Tom Ross' column appears in Steamboat Today. Contact him at 970-871-4205 or tross@SteamboatToday.com.
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Saturday was the perfect day to get mud caked in the tread of your boots, and we made the most of it.
We were among 35 volunteers who showed up at the Chuck Lewis State Wildlife Area just south of Steamboat Springs. We were there to help put some of the finishing touches on phase two of stream improvements being undertaken on a nice quarter-mile stretch of the Yampa River. It's just upstream from the Gilroy Bridge on Routt County Road 14F.
My motives for showing up at The Chuck on Saturday were pretty selfish. I'd love to see this stretch of the river, just a couple of minutes from the Holiday Inn, become a productive trout fishery.
Thanks to the Colorado Division of Wildlife and the determined efforts of the Yampa Valley Fly Fishers, it is well on its way. Through their Yampa Valley Stream Improvement Charitable Trust, and using matching funds generated by the annual Golf Trout Tournament, the Fly Fishers have pulled off the first two-thirds of a three-phase project enhancing the health of the river upstream and downstream of the bridge.
The Fly Fishers' Dan Picaro said the city of Steamboat, Yampa Valley Community Foundation and Steamboat Ski & Resort Corp. all contributed. Routt County came through in a big way with thousands of cubic yards of fill dirt, Picaro added. And individual donors contributed thousands of dollars to the work.
Steamboat-based DOW fisheries biologist Billy Atkinson has been a tireless advocate for the work being done at The Chuck.
During a few hours at The Chuck on Saturday, we got to plant willows, reseed disturbed areas, work on a soft-surface trail and get hundreds of little pieces of straw down our sweatshirts.
The hard work already had been completed during the course of the preceding two summers. Heavy equipment was used to move a sharp bend in the river into its abandoned historic channel. That difficult task was undertaken to solve a severe erosion problem. Elsewhere, a pair of cross-channel boulder structures were put in place and eight more boulder veins were installed, all to create healthier channels in the river.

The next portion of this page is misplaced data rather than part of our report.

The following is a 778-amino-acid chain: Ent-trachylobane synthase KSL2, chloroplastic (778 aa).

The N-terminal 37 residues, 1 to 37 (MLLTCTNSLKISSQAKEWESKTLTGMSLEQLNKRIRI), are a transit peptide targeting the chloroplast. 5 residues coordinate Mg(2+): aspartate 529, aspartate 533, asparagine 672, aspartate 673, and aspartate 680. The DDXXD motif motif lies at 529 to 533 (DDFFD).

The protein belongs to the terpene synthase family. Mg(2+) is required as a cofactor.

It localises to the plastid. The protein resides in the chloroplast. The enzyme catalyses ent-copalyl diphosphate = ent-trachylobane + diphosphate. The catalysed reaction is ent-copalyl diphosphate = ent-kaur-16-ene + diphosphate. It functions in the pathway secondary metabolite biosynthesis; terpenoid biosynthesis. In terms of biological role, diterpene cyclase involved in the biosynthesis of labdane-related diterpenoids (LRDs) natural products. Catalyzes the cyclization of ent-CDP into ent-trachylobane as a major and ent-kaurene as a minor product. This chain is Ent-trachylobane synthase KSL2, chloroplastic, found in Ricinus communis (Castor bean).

Atkinson knows better than anyone that the combination of voracious nonnative northern pike and poor river structure has left this stretch of the Yampa nearly devoid of trout.
Almost exactly four years have passed since I had the opportunity to accompany Atkinson and a crew of volunteers as they used electro-shocking equipment to take a census of the fish in this stretch of the Yampa.
After two passes over an 800-foot stretch of water, they collected one large rainbow trout, a nice brown and a handful of small trout. There were four or five large white suckers, a couple of well-fed mature pike and a lot of skinny hammer handle pike.
With the new improvements in place, the stage is set for Atkinson to begin stocking wary brown trout, whirling disease-resistant Hofer rainbows and willing cutthroat trout to this public fishery.
Establishing trout populations in The Chuck will be helped along by the fact that the river no longer is hospitable to pike.
Someday in the future, if they aren't worn out, the Fly Fishers will tackle phase three of the project. It entails a longer stretch of river downstream toward town.
"The bottom line is that everything we do is done for the good of the river and the riparian zone," Picaro said.
And in a couple of years, it will be a wonderful close-in fishing destination.
I'm going to wade into deep water and predict that within fewer than 15 years, area youngsters will be able to ride bikes along new extensions of the Yampa River Core Trail either to go fishing at The Chuck or golfing at Haymaker. And they'll be able to do that without ever riding along a major highway.
Hats off to all the committed individuals who did the heavy lifting and are making it happen.
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